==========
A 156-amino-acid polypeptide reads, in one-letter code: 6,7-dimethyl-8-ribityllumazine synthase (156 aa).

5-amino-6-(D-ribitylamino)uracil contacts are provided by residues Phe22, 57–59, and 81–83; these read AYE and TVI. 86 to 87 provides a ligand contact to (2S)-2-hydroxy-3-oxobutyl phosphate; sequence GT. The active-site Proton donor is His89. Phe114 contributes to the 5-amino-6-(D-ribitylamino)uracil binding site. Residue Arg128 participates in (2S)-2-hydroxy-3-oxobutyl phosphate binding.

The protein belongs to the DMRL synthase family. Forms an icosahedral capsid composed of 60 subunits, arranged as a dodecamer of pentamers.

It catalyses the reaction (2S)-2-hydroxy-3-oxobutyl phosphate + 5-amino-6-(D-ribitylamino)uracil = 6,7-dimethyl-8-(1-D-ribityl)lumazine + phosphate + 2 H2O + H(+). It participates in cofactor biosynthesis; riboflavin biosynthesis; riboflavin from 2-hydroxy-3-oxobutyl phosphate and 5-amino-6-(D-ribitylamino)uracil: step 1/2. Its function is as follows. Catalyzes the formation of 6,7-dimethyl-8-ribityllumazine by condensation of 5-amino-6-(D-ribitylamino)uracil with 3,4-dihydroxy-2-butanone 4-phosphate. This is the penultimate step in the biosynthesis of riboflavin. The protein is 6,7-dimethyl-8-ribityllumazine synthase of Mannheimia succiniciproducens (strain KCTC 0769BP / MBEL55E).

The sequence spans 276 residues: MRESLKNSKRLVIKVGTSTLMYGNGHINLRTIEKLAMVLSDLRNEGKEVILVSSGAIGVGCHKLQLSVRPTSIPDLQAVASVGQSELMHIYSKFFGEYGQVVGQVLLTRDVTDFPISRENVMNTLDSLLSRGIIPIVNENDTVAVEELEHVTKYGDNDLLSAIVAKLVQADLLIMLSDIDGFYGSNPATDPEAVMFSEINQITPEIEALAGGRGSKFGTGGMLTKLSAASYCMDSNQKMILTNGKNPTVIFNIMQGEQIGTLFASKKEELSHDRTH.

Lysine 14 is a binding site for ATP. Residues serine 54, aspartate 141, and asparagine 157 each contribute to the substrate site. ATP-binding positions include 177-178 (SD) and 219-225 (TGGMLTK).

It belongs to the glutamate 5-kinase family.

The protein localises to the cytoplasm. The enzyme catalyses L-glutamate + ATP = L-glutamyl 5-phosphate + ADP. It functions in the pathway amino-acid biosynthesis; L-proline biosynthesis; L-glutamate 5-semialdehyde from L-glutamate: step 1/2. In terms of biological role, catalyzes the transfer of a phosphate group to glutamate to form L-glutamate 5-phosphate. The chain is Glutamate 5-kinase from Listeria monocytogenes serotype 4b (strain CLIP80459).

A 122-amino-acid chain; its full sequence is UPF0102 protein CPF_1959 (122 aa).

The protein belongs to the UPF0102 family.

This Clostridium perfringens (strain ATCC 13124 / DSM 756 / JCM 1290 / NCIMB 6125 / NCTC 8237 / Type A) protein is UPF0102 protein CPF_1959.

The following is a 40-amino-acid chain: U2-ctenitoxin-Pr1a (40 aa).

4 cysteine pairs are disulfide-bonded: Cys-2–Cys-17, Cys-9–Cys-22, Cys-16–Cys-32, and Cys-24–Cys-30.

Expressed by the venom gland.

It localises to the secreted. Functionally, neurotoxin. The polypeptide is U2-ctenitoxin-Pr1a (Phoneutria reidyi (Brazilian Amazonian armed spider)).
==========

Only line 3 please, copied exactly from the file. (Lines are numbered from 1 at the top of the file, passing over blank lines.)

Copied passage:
The protein belongs to the DMRL synthase family. Forms an icosahedral capsid composed of 60 subunits, arranged as a dodecamer of pentamers.